Size at Physiological Maturity and Minimum Size at Functional Maturity for Male Dungeness Crabs in Alaska Waters

Size at Physiological Maturity and Minimum Size at Functional Maturity for Male Dungeness Crabs in Alaska Waters

C.L. Worton, D. Urban, K.M. Swiney, Z. Grauvogel, and S. Byersdorfer

Size at Physiological Maturity and Minimum Size at Functional Maturity for Male Dungeness Crabs in Alaska WatersThis is part of Biology and Management of Exploited Crab Populations under Climate Change
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Description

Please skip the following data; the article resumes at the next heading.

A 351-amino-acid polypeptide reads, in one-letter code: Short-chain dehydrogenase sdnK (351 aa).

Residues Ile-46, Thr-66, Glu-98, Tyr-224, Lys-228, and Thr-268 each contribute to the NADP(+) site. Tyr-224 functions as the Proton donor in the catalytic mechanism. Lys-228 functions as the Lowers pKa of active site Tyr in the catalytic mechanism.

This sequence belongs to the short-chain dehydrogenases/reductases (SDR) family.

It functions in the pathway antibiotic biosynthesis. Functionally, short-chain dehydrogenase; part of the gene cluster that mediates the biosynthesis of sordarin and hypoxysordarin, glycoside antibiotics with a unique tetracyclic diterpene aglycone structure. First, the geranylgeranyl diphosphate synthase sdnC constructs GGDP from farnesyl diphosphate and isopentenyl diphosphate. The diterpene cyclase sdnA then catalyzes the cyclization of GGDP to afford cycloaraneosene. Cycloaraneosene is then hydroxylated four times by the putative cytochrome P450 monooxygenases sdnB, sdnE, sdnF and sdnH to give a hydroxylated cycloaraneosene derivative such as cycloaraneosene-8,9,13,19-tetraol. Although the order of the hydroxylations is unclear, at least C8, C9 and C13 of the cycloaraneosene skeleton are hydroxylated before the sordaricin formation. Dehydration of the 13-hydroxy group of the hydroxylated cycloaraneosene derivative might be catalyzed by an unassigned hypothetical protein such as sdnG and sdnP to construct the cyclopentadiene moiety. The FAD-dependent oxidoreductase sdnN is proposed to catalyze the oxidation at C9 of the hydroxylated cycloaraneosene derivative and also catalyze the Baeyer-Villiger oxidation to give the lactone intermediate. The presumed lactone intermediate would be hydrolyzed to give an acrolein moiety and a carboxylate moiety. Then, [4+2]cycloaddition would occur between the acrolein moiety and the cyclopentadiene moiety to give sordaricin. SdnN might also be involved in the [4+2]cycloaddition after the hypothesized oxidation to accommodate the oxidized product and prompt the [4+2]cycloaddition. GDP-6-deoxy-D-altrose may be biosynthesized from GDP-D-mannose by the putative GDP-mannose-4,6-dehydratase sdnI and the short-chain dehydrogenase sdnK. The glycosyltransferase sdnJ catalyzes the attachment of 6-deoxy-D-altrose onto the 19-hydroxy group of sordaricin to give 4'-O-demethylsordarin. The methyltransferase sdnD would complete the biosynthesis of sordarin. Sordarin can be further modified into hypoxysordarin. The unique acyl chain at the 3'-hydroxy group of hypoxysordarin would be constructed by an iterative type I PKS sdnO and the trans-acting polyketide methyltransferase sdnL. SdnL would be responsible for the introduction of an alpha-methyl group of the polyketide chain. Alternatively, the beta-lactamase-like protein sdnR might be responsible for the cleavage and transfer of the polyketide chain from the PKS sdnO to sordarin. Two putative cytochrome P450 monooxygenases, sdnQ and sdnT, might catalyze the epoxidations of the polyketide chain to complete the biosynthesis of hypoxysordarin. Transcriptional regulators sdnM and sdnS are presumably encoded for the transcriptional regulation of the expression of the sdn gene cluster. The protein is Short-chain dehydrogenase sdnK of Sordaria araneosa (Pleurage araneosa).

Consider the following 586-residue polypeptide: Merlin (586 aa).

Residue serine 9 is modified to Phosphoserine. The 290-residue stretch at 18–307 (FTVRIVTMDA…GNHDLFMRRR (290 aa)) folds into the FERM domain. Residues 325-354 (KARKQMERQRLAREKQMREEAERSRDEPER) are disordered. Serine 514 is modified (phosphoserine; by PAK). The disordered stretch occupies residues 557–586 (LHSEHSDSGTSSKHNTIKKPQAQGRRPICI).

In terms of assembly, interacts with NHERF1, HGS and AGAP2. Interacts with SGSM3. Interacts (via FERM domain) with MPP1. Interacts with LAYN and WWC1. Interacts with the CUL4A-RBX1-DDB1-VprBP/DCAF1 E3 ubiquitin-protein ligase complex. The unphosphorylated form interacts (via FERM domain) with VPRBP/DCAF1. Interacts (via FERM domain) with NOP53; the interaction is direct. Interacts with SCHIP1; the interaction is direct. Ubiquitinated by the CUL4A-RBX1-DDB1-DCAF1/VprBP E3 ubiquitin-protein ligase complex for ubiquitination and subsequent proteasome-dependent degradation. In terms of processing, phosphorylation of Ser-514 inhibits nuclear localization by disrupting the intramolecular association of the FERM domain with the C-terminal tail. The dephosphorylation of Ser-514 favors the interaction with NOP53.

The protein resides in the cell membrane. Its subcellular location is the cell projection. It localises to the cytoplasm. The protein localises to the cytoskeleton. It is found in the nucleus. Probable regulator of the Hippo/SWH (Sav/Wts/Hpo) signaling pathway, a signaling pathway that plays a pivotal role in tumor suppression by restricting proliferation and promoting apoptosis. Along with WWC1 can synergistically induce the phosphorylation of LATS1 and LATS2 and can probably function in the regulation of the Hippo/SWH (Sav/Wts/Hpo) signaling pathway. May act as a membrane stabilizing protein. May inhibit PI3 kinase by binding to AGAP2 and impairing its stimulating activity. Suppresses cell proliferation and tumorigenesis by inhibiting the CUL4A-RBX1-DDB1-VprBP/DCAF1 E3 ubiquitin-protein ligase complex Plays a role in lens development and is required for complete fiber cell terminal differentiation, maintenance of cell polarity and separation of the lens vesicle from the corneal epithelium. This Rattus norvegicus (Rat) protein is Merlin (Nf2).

Alaska Department of Fish and Game harvest regulations for Dungeness crab (Cancer magister) set size limits to ensure that males have an opportunity to mate at least once before recruiting to the fishery. In Alaska, the Dungeness crab size limit is based upon studies conducted in British Columbia in the 1960s and it is unknown whether the current commercial size limit of 165 mm carapace width (CW) is appropriate for stocks in Alaska. We determined the size at male physiological maturity and minimum size at functional maturity via field collections and noncompetitive laboratory mating studies using crabs collected from Kodiak Island, Alaska. Physiological maturity was determined by examining males for the presence of spermatophores in the vas deferens. Onset of physiological maturity was observed at 62 mm CW, 50% physiological maturity at 64.6 mm CW, and 100% maturity at 71 mm CW. Laboratory mating studies were conducted to examine male functional maturity, defined as the ability of a male and female to mate, resulting in extrusion of fertilized eggs. A polymerase chain reaction analysis was used to confirm that the putative father contributed to the fertilization of the eggs. Males were functionally mature at a minimum of 112 mm CW, smaller than previously reported. Until functional maturity can be defined in a competitive setting, a full functional maturity schedule is determined, and the importance of small males in the mating of larger females is examined, changing the size limit is not recommended.

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